I am cc-ing analytics@ our public e-mail list where questions like this one
get asked (and archived).
>As far as I know, page views are counted every time someone views a page,
and if someone reloads a page several time, each time would be counted as 1
>page view. Is that correct?>
>I wonder if you could explain the reasoning behind that a bit
Yes, we do not count "distict" pageviews by a user, but pageviews overall.
So if look at barak obama pages 10 times one day those are 10 pageviews.
>If we would want to be able to know if a page got just reloaded by the
same person, we would need to have a unique ID for each user, and this
would have to >be browser connected. I'm guessing that this would be a
strong privacy issue.
Correct. Event with unique IDs we could never identify users, just devices.
As uniqueIDs are really cookies on your browser.
On Thu, Oct 13, 2016 at 6:48 AM, Birgit Müller <birgit.mueller(a)wikimedia.de>
> Hi Nuria,
> we shortly met when you had your team offsite in Berlin :-)
> We're currently running a feedback loop on the PageView Analysis tool by
> MusicAnimal/Community Tech, and in that context a question appeared:
> As far as I know, page views are counted every time someone views a page,
> and if someone reloads a page several time, each time would be counted as 1
> page view. Is that correct?
> I wonder if you could explain the reasoning behind that a bit -
> my first guess was:
> If we would want to be able to know if a page got just reloaded by the
> same person, we would need to have a unique ID for each user, and this
> would have to be browser connected. I'm guessing that this would be a
> strong privacy issue.
> From the technical perspective, I could imagine that this would also be
> very difficult.
> Am I right, or what are the exact reasons behind that?
> Looking forward to your answer, and I hope you're doing well!
> Birgit Müller
> Community Communications Manager
> Software Development and Engineering
> Wikimedia Deutschland e.V. | Tempelhofer Ufer 23-24 | 10963 Berlin
> Tel. (030) 219 158 26-0
> Stellen Sie sich eine Welt vor, in der jeder Mensch an der Menge allen
> Wissens frei teilhaben kann. Helfen Sie uns dabei!
> Wikimedia Deutschland - Gesellschaft zur Förderung Freien Wissens e.V.
> Eingetragen im Vereinsregister des Amtsgerichts Berlin-Charlottenburg unter
> der Nummer 23855 B. Als gemeinnützig anerkannt durch das Finanzamt für
> Körperschaften I Berlin, Steuernummer 27/681/51985.
Dear mr Haar,
Thanks for bringing this to our attention.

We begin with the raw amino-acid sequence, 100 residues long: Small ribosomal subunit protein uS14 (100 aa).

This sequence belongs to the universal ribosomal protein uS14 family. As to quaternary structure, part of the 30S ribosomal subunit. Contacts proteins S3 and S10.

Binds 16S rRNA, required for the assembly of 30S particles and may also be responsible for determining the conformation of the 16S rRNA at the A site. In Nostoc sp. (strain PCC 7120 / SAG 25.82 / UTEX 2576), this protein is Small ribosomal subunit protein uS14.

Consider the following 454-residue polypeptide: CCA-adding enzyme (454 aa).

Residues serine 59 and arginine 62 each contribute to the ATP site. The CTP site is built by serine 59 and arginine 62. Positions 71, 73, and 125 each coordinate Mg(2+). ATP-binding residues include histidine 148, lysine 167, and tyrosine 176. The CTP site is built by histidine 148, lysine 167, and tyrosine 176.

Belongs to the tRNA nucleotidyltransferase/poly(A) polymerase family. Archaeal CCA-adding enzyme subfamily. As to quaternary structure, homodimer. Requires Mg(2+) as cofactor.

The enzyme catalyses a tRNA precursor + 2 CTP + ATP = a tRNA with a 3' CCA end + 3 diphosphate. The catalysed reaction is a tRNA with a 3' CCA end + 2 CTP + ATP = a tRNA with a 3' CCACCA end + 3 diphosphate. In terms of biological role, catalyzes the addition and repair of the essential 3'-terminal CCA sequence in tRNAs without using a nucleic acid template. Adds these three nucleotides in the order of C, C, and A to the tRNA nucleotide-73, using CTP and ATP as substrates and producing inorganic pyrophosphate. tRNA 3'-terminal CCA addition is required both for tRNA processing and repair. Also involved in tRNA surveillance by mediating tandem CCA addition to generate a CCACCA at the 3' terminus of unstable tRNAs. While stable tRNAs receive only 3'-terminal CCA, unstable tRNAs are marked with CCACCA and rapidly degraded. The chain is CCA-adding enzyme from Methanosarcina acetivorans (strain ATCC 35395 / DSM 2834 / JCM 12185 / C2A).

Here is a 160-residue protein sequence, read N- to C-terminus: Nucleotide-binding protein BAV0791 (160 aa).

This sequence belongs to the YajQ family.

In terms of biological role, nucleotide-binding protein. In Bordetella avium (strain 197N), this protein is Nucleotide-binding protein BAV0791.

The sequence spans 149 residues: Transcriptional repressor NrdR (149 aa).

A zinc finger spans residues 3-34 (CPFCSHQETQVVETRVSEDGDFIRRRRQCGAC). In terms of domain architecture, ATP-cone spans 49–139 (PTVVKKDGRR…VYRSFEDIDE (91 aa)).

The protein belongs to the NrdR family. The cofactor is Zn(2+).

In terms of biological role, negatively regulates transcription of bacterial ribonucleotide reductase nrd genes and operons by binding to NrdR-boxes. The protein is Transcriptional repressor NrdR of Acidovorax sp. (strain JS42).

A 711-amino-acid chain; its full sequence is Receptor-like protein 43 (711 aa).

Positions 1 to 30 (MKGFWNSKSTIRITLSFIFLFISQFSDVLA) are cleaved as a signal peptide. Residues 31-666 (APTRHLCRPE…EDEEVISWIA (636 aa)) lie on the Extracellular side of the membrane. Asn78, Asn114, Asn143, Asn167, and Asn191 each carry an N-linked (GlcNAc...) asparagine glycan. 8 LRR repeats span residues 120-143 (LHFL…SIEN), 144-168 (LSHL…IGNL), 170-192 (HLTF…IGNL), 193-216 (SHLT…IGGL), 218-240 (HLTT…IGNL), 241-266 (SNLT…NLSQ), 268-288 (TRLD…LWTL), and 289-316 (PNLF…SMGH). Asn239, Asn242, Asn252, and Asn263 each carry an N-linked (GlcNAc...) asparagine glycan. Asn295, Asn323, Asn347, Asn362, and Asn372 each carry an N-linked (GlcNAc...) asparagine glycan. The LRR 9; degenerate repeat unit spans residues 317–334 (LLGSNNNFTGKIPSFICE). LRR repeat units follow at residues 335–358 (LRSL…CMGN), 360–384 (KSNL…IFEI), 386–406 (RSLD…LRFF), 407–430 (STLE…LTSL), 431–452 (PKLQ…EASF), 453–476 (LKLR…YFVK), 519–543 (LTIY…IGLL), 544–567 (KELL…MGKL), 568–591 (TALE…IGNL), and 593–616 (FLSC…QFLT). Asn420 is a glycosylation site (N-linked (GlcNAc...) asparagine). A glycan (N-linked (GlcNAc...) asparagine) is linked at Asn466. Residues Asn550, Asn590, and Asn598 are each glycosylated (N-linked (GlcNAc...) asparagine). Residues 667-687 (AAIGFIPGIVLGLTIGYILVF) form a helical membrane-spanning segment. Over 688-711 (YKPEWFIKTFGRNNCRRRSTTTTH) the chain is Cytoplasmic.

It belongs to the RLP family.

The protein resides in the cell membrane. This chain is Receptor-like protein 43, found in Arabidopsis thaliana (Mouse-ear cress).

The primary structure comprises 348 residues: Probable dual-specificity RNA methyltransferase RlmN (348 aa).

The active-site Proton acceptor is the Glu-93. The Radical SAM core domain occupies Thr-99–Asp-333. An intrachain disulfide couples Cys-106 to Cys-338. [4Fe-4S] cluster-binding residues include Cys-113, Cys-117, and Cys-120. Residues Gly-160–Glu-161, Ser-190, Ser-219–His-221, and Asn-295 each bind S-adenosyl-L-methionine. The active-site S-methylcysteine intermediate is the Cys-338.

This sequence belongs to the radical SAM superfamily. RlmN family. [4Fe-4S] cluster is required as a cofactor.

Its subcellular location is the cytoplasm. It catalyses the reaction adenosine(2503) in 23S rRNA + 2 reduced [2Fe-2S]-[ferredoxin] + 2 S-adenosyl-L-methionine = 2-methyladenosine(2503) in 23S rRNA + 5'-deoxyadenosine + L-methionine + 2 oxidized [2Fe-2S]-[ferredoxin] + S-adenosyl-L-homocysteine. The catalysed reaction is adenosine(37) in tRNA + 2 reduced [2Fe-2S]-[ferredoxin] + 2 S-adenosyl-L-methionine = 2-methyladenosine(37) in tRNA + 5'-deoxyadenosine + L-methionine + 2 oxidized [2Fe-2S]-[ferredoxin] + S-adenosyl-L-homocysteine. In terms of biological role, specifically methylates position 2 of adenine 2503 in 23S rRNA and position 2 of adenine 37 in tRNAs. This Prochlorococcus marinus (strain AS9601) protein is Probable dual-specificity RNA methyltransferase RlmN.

The report you refer to has been discontinued since August 2015. (see page
The successor based on new definitions, and methodology is at
I forward you message to the WMF Analytics Team who maintain these stats.
From: Haar, Dirk [mailto:Dirk.Haar@partner.commerzbank.com]
Sent: Wednesday, October 12, 2016 11:22
Would you mind to make a change on the OS report page?
I always wondered about values for Linux Mint in comparision to Ubuntu
there, and now found the reason in
Clem's blog entry here
<http://segfault.linuxmint.com/2016/09/addressing-fud/> (see "Wikimedia
What you show as Linux Mint are only those version up to Mint 10.
Current version is 18, and since versio 11, the user agent you (or better
let's say "Wikimedia stats") evaluate
is shown as "Ubuntu". There should at least be a note at this line, other
distros may be concerned, too.
(Btw., that remembers older browser usage statistics, when websites couldn't
deal with Netscape Communicator
so that you'd had to switch the user agent to "Internet Explorer", shifting
the usage values complety.)
I would highly recommend using X-Analytics header for this, and
establishing a "well known" key name(s). X-Analytics gets parsed into
key-value pairs (object field) by our varnish/hadoop infrastructure,
whereas the user agent is basically a semi-free form text string. Also,
constantly have to perform two types of analysis - those that came from the
"backend" and those that were made by the browser.
On Sun, Oct 2, 2016 at 4:28 PM Stas Malyshev <smalyshev(a)wikimedia.org>
> > I'll try to throw in a #TOOL: comment where I can remember using SPARQL,
> > but I'll be bound to forget a few...
> Thanks, though using distinct User-Agent may be easier for analysis,
> since those are stored as separate fields, and doing operations on
> separate field would be much easier than extracting comments from query
> field e.g. when doing Hive data processing.
> Stas Malyshev
> Wikidata mailing list
Dear Analytics mailing list,
I am working, along with Issa Rice (cc'ed) on an analysis of changes to
Wikipedia pageviews since December 2007, when pageview statistics first
started being maintained. To help with our analysis, we collected key
events related to changes to user experience on the site as well as to
statistics availabilty and measurement. We've recorded our findings on this
page in Issa's userspace:
I'd appreciate it if you can highlight:
(a) Factual errors in the material currently in the timeline
(b) Missing events that you think should belong in the timeline, with
regards to the availability of statistics as well as any other events that
affected user experience significantly.
In addition, I had the following question: In the Wikimedia per-article
pageviews API https://wikimedia.org/api/rest_v1/#!/Pageviews_data/get_
ranularity_start_end, where do Wikipedia Zero pageviews get recorded? Do
they go under mobile-web, or mobile-app, or neither? https://wikitech.
<https://wikitech.wikimedia.org/wiki/Analytics/Data/Pageview> gives some
information on how the underlying pageviews are recorded in the pageviews
dataset, but I wasn't clear on how the pageview REST API processes that
NOTE: We don't intend to move the page to Wikipedia's main space, as we
know it won't meet the notability criterion. The user space was just a
convenient place to store it while taking advantage of MediaWiki's syntax
and Wikipedia's templates.